Women & Political Upheaval


Pt 3: Women & Political Upheaval - Women have played prominent roles in the protests that are sweeping across the Middle East and North Africa. This has happened before. But in the past, the gains that women thought they were making have largely evaporated. We gather three women who have spent decades trying to change that and ask if this time might be different.


Women on The Current

This is a day when many in the media turn a critical eye to the gender gap. So we thought it only fair to turn that same spotlight on ourselves and let you know how well-represented women are on this program.

Last May, a project called Informed Opinions set out to answer that. The project's goal is to bridge the gender gap in public commentary and that includes The Current. So over the course of a few weeks, they monitored our performance. Their finding -- 31 per cent of the interviews we did over that period were with women.

Now, that wouldn't be bad if women made up 31 per cent of the population. But they don't. They make up 52 percent. So Informed Opinion's findings were a real wake up call. We put a woman - producer Jennifer Moroz - on the case to find how far we've come since then.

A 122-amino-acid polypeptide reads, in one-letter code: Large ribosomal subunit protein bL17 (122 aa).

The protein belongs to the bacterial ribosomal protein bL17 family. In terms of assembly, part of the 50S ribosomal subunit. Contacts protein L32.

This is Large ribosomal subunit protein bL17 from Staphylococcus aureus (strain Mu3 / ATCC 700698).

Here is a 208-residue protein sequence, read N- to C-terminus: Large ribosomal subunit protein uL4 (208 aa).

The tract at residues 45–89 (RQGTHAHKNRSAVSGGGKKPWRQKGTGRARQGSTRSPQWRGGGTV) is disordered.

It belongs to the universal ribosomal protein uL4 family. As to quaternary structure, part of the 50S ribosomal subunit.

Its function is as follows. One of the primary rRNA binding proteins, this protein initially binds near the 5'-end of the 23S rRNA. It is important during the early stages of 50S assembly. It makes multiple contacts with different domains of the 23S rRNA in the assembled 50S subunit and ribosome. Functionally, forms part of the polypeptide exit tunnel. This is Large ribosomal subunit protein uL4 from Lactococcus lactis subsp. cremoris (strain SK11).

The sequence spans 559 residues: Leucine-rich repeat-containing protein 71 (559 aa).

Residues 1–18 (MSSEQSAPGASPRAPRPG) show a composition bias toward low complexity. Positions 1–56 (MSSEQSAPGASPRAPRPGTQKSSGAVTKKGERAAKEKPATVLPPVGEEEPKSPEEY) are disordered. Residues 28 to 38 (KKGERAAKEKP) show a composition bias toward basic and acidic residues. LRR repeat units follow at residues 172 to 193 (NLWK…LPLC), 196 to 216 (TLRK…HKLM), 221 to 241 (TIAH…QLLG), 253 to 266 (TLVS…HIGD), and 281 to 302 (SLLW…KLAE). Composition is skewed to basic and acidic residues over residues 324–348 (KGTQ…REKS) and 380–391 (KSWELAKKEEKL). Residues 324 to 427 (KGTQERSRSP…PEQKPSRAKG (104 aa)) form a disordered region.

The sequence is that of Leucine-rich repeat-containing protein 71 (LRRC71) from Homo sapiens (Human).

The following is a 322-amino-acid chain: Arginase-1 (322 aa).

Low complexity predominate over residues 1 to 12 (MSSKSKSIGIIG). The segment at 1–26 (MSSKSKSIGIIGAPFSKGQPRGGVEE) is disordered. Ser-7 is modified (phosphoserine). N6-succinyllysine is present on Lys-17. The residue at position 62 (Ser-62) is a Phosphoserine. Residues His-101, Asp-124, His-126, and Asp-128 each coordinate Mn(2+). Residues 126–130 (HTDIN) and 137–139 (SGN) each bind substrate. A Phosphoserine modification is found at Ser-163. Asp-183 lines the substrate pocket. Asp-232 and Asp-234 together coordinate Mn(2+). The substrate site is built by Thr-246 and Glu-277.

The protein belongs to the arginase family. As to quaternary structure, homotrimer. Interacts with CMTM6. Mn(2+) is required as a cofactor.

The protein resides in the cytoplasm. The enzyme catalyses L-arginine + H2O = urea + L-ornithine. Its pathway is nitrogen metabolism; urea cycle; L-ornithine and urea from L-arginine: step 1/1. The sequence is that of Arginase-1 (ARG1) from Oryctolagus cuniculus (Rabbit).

Women & Political Upheaval

We started this segment with a clip from Mona Seif. She was heavily involved in the protests that brought down former Egyptian President Hosni Mubarak. And in the days leading up to his resignation, she told us she really believed the revolt would lead to a significant improvement in the lives of Egyptian women.

But since then, there have been reports that the situation for Egyptian women has regressed to the way it used to be. So we checked in again with Mona Seif. She's still in Tahrir Square. But she's feeling a little less optimistic.

Women have often played leading roles in pushing for change in the Arab and Muslim worlds. But when the dust settles, the gains they think they have made are often elusive. For their thoughts on why that is and whether things may be different this time ... we were joined by three women who have spent decades trying to improve the position of women in their societies.

Before the Iranian revolution, Mahnaz Afkhami was Iran's Minister for Women's Affairs. She's now the Founder and President of the Women's Learning Partnership. She was in Washington, D.C.

Asma Khader is a former Jordanian minister of culture. She's now the Secretary General of the Jordanian National Commission for Women. She was in Amman, Jordan.

And Leila Ahmed is an Egyptian-born professor at Harvard University's Divinity School. Her research focuses on women in Islam. And her book, The Quiet Revolution: The Veil's Resurgence From the Middle East to America will be published next month. She was in Cambridge, Massachusetts.

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